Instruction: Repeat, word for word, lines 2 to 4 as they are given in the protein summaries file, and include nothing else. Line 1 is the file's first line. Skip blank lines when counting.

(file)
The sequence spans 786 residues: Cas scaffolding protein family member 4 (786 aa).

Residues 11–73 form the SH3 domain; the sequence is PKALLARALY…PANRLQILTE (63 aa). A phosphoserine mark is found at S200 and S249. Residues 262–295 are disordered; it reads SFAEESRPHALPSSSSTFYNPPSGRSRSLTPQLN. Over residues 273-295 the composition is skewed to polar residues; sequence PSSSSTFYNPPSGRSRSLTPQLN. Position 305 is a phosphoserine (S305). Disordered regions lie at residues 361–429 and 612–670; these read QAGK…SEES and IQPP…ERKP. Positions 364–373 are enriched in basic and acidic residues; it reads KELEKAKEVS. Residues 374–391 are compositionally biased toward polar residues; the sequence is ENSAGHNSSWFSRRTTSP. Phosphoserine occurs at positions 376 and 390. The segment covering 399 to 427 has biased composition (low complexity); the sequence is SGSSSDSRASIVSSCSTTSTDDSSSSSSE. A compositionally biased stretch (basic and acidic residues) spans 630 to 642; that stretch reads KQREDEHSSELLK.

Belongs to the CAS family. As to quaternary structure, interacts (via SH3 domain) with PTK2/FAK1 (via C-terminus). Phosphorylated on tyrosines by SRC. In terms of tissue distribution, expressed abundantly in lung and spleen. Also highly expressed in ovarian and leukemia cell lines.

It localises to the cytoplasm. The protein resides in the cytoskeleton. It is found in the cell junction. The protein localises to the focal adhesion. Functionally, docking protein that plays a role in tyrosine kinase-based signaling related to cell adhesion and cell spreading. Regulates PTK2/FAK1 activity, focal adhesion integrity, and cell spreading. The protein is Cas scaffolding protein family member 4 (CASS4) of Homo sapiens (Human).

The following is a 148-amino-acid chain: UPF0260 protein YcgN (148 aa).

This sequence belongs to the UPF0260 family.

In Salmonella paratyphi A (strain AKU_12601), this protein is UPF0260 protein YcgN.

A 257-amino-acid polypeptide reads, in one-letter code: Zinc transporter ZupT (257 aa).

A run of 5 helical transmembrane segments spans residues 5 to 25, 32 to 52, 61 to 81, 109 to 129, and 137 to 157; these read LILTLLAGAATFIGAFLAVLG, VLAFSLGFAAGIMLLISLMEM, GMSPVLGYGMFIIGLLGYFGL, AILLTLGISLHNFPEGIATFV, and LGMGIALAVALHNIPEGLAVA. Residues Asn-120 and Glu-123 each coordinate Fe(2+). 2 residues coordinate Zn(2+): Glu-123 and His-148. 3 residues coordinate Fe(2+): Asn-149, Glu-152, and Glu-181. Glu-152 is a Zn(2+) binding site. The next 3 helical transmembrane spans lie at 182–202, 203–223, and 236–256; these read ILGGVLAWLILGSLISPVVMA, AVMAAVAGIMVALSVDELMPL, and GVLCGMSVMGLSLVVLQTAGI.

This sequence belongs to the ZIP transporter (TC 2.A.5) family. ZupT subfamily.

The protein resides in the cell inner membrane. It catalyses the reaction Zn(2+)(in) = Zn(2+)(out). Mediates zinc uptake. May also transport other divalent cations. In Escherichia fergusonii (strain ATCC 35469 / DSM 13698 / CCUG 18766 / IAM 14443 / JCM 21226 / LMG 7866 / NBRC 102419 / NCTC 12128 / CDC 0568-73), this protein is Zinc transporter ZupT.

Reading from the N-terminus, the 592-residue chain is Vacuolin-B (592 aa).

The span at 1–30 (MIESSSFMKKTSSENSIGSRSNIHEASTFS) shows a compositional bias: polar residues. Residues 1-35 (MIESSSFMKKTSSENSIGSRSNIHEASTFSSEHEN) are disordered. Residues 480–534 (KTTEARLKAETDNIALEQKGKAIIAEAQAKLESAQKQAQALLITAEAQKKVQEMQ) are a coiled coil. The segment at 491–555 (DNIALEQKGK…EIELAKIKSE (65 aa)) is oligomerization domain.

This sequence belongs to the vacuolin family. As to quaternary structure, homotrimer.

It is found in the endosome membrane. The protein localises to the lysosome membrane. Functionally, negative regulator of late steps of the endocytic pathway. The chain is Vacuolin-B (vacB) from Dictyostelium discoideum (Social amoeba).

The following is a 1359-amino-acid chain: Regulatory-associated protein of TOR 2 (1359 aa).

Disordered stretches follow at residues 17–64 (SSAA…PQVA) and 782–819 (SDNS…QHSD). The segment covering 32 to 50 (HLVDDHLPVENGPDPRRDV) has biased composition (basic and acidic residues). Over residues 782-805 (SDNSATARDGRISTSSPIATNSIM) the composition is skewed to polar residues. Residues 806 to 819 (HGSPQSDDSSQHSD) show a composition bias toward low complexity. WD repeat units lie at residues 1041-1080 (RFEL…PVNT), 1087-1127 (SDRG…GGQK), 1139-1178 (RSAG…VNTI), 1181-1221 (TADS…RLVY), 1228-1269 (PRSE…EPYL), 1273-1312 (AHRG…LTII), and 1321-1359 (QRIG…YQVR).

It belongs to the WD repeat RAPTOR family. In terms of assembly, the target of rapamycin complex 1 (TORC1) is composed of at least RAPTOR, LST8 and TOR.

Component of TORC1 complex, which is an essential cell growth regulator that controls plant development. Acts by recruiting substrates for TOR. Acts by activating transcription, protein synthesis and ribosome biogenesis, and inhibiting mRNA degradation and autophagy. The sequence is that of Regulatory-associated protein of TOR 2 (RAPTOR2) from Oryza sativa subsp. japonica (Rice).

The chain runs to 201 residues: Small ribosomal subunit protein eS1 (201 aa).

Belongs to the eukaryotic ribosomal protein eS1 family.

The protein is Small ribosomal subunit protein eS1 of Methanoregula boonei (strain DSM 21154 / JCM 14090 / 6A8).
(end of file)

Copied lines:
Residues 11–73 form the SH3 domain; the sequence is PKALLARALY…PANRLQILTE (63 aa). A phosphoserine mark is found at S200 and S249. Residues 262–295 are disordered; it reads SFAEESRPHALPSSSSTFYNPPSGRSRSLTPQLN. Over residues 273-295 the composition is skewed to polar residues; sequence PSSSSTFYNPPSGRSRSLTPQLN. Position 305 is a phosphoserine (S305). Disordered regions lie at residues 361–429 and 612–670; these read QAGK…SEES and IQPP…ERKP. Positions 364–373 are enriched in basic and acidic residues; it reads KELEKAKEVS. Residues 374–391 are compositionally biased toward polar residues; the sequence is ENSAGHNSSWFSRRTTSP. Phosphoserine occurs at positions 376 and 390. The segment covering 399 to 427 has biased composition (low complexity); the sequence is SGSSSDSRASIVSSCSTTSTDDSSSSSSE. A compositionally biased stretch (basic and acidic residues) spans 630 to 642; that stretch reads KQREDEHSSELLK.

Belongs to the CAS family. As to quaternary structure, interacts (via SH3 domain) with PTK2/FAK1 (via C-terminus). Phosphorylated on tyrosines by SRC. In terms of tissue distribution, expressed abundantly in lung and spleen. Also highly expressed in ovarian and leukemia cell lines.

It localises to the cytoplasm. The protein resides in the cytoskeleton. It is found in the cell junction. The protein localises to the focal adhesion. Functionally, docking protein that plays a role in tyrosine kinase-based signaling related to cell adhesion and cell spreading. Regulates PTK2/FAK1 activity, focal adhesion integrity, and cell spreading. The protein is Cas scaffolding protein family member 4 (CASS4) of Homo sapiens (Human).